Your writing should make these thoughts and evaluations clear to the reader, so that they have a good understanding and overview of the body of research you have chosen to investigate." 

You can find a link to the full version of the guide below.

It is always useful to triangulate date!

Here are three recommended resources about literature reviews.  Choose the format that appeals!

We now know what a literature review is and have defined the terms! Lets get on with the process!

2. Why have I been asked to do a literature review?

Literature reviews are key element within assignments like the dissertation.

You will be getting practical experience of how it may feel to write for publication as many journal articles have a literature review element. You will be learning how to select the most relevant literature and analyse content and then develop your own content and understanding based on your reading.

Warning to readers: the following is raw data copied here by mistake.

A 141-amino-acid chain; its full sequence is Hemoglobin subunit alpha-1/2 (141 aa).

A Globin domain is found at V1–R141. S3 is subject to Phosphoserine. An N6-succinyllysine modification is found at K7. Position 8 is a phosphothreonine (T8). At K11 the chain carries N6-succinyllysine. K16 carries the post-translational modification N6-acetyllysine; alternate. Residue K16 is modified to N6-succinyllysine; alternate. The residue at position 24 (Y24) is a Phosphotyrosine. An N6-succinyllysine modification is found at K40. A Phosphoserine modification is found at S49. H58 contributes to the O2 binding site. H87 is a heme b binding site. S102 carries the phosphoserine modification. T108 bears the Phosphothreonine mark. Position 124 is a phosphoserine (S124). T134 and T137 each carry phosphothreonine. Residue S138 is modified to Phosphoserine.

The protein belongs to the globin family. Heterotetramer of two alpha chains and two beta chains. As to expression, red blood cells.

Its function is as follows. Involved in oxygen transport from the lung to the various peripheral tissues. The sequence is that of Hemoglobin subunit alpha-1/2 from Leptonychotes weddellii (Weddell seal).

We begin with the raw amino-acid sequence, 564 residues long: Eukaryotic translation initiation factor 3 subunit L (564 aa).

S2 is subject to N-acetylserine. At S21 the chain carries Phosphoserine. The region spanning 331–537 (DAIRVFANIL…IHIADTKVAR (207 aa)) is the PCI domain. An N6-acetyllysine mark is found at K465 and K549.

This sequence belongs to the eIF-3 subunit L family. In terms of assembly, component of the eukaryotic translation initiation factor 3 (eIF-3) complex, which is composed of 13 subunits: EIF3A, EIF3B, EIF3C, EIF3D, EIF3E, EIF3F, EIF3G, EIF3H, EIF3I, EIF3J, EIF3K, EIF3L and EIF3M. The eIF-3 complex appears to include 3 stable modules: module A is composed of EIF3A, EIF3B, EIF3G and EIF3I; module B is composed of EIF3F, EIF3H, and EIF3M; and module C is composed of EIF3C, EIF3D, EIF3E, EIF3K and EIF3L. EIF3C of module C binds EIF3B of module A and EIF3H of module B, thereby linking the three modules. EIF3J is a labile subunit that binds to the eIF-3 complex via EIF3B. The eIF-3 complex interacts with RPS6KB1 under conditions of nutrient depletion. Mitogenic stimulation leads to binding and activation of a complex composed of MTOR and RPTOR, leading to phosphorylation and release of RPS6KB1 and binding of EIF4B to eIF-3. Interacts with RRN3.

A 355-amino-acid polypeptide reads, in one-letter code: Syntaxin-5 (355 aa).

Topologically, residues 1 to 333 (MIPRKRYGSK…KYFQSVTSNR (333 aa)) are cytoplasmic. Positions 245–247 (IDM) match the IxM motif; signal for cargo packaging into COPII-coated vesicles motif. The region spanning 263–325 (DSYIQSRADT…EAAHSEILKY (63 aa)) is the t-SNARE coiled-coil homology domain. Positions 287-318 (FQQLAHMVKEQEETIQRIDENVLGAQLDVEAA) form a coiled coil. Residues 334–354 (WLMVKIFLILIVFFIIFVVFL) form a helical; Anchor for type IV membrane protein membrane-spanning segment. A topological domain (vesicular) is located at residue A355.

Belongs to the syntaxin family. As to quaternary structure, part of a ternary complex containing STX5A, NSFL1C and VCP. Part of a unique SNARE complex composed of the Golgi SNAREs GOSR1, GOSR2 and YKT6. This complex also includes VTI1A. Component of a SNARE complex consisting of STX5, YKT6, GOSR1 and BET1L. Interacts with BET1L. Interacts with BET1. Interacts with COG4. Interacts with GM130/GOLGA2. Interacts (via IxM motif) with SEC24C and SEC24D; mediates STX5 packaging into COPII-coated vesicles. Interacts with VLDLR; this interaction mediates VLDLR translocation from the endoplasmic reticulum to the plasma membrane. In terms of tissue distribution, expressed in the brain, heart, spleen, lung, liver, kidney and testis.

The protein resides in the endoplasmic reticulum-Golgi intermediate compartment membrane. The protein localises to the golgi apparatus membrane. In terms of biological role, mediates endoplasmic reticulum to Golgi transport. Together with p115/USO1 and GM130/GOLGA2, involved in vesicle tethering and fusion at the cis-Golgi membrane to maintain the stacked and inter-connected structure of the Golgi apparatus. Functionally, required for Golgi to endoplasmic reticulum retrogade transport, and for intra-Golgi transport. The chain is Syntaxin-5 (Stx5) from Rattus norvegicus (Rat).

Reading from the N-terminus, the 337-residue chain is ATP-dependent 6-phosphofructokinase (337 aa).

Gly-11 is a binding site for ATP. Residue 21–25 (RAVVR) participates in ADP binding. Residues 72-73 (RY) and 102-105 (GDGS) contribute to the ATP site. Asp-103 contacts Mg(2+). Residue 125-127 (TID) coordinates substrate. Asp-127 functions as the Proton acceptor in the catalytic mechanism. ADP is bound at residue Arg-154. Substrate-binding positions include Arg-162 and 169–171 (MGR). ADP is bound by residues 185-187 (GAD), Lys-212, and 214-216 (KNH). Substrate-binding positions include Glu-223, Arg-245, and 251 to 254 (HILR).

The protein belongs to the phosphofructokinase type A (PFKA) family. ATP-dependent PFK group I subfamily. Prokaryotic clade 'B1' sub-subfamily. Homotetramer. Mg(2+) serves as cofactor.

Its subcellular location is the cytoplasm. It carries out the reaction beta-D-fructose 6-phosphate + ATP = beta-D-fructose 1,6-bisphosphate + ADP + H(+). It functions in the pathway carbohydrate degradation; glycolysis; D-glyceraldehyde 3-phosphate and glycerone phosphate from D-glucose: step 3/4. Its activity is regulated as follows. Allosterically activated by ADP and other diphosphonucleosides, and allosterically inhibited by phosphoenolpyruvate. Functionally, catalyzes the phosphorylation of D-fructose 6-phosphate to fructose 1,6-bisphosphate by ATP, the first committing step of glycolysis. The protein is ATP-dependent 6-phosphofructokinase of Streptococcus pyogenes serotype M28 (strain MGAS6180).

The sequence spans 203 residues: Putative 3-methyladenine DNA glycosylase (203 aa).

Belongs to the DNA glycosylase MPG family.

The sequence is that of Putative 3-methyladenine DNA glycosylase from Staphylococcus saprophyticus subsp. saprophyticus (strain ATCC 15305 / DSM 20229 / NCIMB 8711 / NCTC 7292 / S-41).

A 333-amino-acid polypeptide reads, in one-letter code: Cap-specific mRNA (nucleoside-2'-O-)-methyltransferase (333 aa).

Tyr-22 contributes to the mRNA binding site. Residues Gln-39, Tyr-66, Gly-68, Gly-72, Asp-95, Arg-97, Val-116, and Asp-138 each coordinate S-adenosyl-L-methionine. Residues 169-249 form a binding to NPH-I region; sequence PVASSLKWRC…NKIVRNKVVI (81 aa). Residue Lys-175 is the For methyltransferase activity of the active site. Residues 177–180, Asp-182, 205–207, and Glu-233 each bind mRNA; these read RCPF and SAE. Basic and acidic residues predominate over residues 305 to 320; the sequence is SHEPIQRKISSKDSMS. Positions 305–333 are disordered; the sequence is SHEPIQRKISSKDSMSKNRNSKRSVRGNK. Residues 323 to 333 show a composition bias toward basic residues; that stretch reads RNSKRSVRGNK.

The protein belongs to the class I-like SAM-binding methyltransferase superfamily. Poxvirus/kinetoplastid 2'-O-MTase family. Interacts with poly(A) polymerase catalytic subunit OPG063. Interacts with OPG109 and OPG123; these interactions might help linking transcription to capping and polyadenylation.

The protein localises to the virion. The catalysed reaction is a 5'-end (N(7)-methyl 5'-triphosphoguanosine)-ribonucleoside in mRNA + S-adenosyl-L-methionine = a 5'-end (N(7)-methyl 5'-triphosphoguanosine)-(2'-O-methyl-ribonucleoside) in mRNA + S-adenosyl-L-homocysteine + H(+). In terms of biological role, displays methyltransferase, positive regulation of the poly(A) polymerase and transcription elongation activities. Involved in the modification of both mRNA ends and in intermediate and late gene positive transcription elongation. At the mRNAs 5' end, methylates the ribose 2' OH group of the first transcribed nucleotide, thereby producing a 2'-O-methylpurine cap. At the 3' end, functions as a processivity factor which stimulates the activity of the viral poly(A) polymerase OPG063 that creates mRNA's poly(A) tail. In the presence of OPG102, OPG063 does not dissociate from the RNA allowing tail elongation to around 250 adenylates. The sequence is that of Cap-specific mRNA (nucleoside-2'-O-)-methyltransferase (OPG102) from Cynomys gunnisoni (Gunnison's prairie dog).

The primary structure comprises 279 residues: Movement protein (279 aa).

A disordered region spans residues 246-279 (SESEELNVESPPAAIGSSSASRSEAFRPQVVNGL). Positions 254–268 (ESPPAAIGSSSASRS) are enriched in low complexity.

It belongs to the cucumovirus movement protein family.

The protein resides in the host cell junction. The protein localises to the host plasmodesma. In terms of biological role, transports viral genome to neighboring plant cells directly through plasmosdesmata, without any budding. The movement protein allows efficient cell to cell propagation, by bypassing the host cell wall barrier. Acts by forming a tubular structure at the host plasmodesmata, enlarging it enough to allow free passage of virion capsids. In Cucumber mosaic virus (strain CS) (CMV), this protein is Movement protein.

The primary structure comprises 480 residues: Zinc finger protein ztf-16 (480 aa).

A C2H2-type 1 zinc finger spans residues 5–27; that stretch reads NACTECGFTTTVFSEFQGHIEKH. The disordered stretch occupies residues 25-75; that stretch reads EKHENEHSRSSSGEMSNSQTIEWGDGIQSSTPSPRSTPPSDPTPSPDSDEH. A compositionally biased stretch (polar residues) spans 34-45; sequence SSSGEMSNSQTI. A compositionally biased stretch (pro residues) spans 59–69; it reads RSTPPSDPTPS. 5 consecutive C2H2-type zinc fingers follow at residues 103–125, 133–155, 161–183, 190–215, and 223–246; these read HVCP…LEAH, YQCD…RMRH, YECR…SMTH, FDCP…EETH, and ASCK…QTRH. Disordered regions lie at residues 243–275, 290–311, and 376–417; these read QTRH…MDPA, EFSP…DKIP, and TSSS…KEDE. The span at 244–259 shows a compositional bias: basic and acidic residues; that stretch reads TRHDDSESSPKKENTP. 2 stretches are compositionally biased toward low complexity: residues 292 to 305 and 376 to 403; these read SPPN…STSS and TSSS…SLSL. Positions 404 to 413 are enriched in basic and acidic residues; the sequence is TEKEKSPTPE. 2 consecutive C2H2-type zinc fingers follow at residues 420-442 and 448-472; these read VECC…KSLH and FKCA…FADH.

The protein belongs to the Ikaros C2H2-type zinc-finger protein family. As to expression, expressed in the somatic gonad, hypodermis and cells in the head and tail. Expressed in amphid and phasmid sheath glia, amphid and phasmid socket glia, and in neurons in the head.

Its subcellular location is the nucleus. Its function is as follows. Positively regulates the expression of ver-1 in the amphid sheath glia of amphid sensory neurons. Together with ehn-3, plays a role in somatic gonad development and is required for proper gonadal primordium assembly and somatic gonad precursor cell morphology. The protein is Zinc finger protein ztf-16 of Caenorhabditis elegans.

But what are you trying to achieve with your literature review?

You are:

  • demonstrating your search skills, how you evaluate literature and write a clear academic argument which persuades the reader why your research is needed.
  • providing a balanced and unbiased consideration of the state of knowledge within this area by considering work from a varied range of perspectives and outcomes.


The literature review should:

  • answer the question you have posed and persuade the reader with evidence that the answer you have arrived at is correct and logically convincing.
  • help the reader develop their overview of current knowledge and understanding around the subject.
  • contextualise what research has already been done on the subject and alerts the reader to any difficulties that might be encountered when researching in this area.

Are there different types of literature reviews?

That's a really good question! There are other types of literature reviews like critiques and annotated bibliographies.

This is a picture of a light bulb.                Activity 1: Take a look at the Hallam Library Skills guide to literature reviews.

Hopefully, now you understand how the term literature review can be applied in different assignments and contexts.